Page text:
It’s mid-January, and while many resolutions will still be going strong, some may have already fallen by the wayside. But it’s worth sticking to those healthy plans. Living a healthy life can make you feel more energetic and relaxed, and can reduce the risk of developing cancer.
As ever, the past year’s been a busy one in the field of lifestyle and cancer prevention. In this post we take a look back over the year and pick out some of the exciting developments in research, policy and campaigns.
Some findings have hinted at new information, whilst others have strengthened our existing knowledge. And others have not so much found an answer, as posed new questions.
How many cancers?
In December, a Cancer Research UK-funded study revealed that more than four in 10 cancers in the UK could be prevented by changes to our lifestyle and environment. It was no surprise that tobacco was by far the most important preventable cause of cancer – decades of research have shown its huge effect on cancer risk. After smoking, being overweight, drinking alcohol and having a poor diet are the most important preventable causes of cancer.
The wider benefits of a healthy lifestyle were highlighted in an American Cancer Society study published in April. The study rated how well people stuck to healthy living guidelines for weight, physical activity, alcohol drinking and diet, and followed them for 14 years.
People with the healthiest lifestyles were less likely to die from heart disease or cancer during the study, but not only that – they were less likely to have died within that time from any cause, compared to people with the unhealthiest lifestyles.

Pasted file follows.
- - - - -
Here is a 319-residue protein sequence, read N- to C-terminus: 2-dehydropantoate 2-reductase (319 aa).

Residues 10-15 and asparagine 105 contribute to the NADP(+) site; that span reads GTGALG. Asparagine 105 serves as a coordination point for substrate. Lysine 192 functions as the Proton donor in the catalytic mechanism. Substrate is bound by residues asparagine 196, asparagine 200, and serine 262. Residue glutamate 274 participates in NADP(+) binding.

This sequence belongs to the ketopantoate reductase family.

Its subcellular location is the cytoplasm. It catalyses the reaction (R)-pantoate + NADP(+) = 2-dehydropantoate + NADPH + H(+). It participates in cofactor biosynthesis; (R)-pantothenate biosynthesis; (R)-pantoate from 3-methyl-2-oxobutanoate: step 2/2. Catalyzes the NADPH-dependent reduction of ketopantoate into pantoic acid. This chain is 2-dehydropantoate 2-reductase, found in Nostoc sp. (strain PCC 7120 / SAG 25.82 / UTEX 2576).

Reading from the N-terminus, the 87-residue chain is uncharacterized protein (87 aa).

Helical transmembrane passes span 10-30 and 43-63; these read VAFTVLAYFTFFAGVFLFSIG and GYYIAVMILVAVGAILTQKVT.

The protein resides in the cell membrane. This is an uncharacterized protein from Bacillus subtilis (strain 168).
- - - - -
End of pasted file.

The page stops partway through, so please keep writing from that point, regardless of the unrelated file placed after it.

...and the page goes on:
Helping bring smoking rates down
In March 2011, the Government launched its Tobacco Control Plan for England. They announced that eye-catching tobacco displays in shops will be removed by April this year in supermarkets and by April 2014 in smaller shops.
The Government will also be holding a consultation on whether cigarettes should be sold in plain packaging.
The consultation’s now been delayed until spring 2012, but we’ve launched our campaign to help give children one less reason to start smoking.
Could coffee reduce the risk of womb cancer?
Towards the end of the year, three studies were published that all seemed to support the idea that drinking coffee could slightly lower the risk of womb cancer. Two large US studies, one that followed over 220,000 women for nearly 10 years and another which followed 67,000 nurses for 26 years, found that women who drank the most coffee had a lower risk of the disease.
Another study, which looked at all the published evidence to date (including the two US reports), found that women who drank three to four cups a day had a 29 per cent lower risk of womb cancer compared with women who didn’t drink coffee. This is a small effect compared with the influence of other factors, such as weight. And this evidence isn’t conclusive, especially as scientists don’t yet understand how the effect works, but it does seem a promising start.